Two weeks ago, I wrote about a EU court decision, upholding rulings against three Christians who had been sacked for basically choosing their faith over what was expected of them by their employer. The specifics of each case are a little more barbed than that, but you can read the original piece to get a fuller picture.
Since then Mike Judge, the Head of Communications at The Christian Institute, has written two articles for the Huffington Post UK defending each victim and attacking the court’s ruling as well as the media and public response to it.
First off it is worth pointing out that of course Judge is going to be taking sides, given his position. He works for a group who, in some of the cases, provided legal assistance and regularly issued press releases in their defense. So, having made clear Judge’s inherent bias, he’s written a piece that is well worth a read.
The first half of the article is actually a spoof, but you don’t realize this until half way through when he admits to the rouse. The basic premise is to take the case of Lillian Ladele and change all the details but keep the facts. (In case you don’t remember, Ladele was a public registrar responsible for officiating marriages and civil partnerships. She claimed these duties violated her Christian conscience.)
So, in Judge’s article, instead of a council registrar, it’s a teacher; instead of a Christian conscientiousness objection, it’s an atheist objection.
In the story, an atheist school teacher loses his job after refusing to conduct a religious assembly in the state school in which he teaches. In the UK this could be possible, given that there is legal requirement for religious eduction in all state schools, and I’m sure there are a great many atheist teachers in schools across the country. I’m sure there are people out there who would be outraged at the thought of an atheist losing his job in such circumstances. Judge does this to show to good effect that the very fact that Lillian is Christian changes people’s perception of the case. His central point is one which I think is very important and that I think people can too often lose sight of. Just because you don’t agree with someone else’s viewpoint shouldn’t mean that he should automatically lose his job. Even though I don’t agree with Ladele’s views on homosexuality and gay marriage, I respect her right to hold those views. So long as she doesn’t impose them on other people.
Sadly, that is where it all falls apart. The non-equivalence of his thought experiment just doesn’t hold up to any basic logic.
There are legal exemptions for teachers in such circumstances as the hypothetical atheist’s, and in most cases it is never even an issue. There is no such exemption in Ladele’s case. In reality, a lot of teachers who do not wish to organize an assembly for any reason whatsoever, including the classic “I don’t like talking to large groups of people,” do not have to do so. After all, a Muslim teacher is going to be much better equipped to hold an Islamic themed assembly over someone who isn’t, so the head teacher is going to make an obvious choice. The most critical difference however is that holding assemblies is NOT the core of a teacher’s job — teaching in a classroom is. Ladele’s main role was to perform marriage ceremonies, a role she refused to perform for gay couples.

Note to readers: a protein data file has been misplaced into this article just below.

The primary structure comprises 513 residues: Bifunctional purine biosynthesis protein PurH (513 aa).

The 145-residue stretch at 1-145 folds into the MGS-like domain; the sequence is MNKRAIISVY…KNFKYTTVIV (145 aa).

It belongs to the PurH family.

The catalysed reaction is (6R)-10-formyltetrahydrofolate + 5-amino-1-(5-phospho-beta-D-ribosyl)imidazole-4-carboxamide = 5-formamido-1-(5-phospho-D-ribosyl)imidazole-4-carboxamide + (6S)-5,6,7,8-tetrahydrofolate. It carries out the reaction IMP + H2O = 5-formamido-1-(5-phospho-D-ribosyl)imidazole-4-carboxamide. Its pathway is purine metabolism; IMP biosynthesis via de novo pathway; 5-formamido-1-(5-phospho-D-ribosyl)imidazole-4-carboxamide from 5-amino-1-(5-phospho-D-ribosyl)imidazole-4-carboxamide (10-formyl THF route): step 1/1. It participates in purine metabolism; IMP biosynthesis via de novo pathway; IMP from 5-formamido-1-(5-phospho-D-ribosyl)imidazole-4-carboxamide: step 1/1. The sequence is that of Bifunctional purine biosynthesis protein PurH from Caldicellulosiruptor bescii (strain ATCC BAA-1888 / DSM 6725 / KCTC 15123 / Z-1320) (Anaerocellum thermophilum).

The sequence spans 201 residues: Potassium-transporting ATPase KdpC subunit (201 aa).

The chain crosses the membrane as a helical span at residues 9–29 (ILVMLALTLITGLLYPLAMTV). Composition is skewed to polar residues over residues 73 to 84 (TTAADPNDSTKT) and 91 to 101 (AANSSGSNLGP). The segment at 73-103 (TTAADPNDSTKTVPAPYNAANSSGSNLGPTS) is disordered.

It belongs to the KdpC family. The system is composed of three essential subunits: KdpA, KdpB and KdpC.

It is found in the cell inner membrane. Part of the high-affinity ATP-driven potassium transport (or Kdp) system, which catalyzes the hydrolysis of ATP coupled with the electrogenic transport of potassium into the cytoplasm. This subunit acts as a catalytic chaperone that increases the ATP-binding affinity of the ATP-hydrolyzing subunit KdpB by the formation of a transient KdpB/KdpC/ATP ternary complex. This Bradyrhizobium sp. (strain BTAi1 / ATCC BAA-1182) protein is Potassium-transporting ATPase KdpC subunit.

A more equivalent spoof would have talked about an atheist teacher who refused to teach math to Christian children.
These flaws are brilliantly pointed out in the comments section,
Angelaaaa responds with:
This is a clearly false equivalency. The school’s role is to educate children — it may ALSO provide a religious assembly. But whether it does or not, is no reflection on its central role as an institution of education. Being a civil registrar and registering civil unions is the central role of the registrar. It is not an ancillary function. It is ALL she does. A more honest comparison would be if the atheist teacher ONLY agreed to teach atheist students, indulged in a pick-and-choose as who she considered worthy of receiving the benefits of education. And fobbed the unworthy off on other teachers. So, we read this article in full. We jumped to no conclusions. We heard you out. Sadly, you have done little to dispel the suspicion that religious belief is often incompatible with logic and critical analysis.
Please accept a B for effort.
Mnene piles it on even further by adding:
Asking an atheist to directly engage in religious worship is not the same as asking someone who believes homosexuality is wrong to issue a marriage licence to a same sex couple. The former requires active participation in something which violates personal belief, the latter does not. For the comparison to be valid, Ladele would have to have been asked to have sex with or marry another woman, which she wasn’t. Clearly Ladele believes that not only should she personally not marry someone of the same gender, but that nobody else should be able to either. So yes I suppose in that respect her beliefs were trampled on, but only because they deserved to be. Furthermore I think it says a great deal about the strength of your arguments when you have to make things up to support them — though in retrospect I realise this is nothing new for religion.
So for the last time Mike; no, your delusion does not grant you exemption from the same rules that apply to everyone else. So stop asking.
Maybe the reason Judge had such a difficult time finding a truly analogous situation was because atheists don’t often complain about doing a job because it violates their beliefs when it really doesn’t. That seems to only be a Christian phenomenon.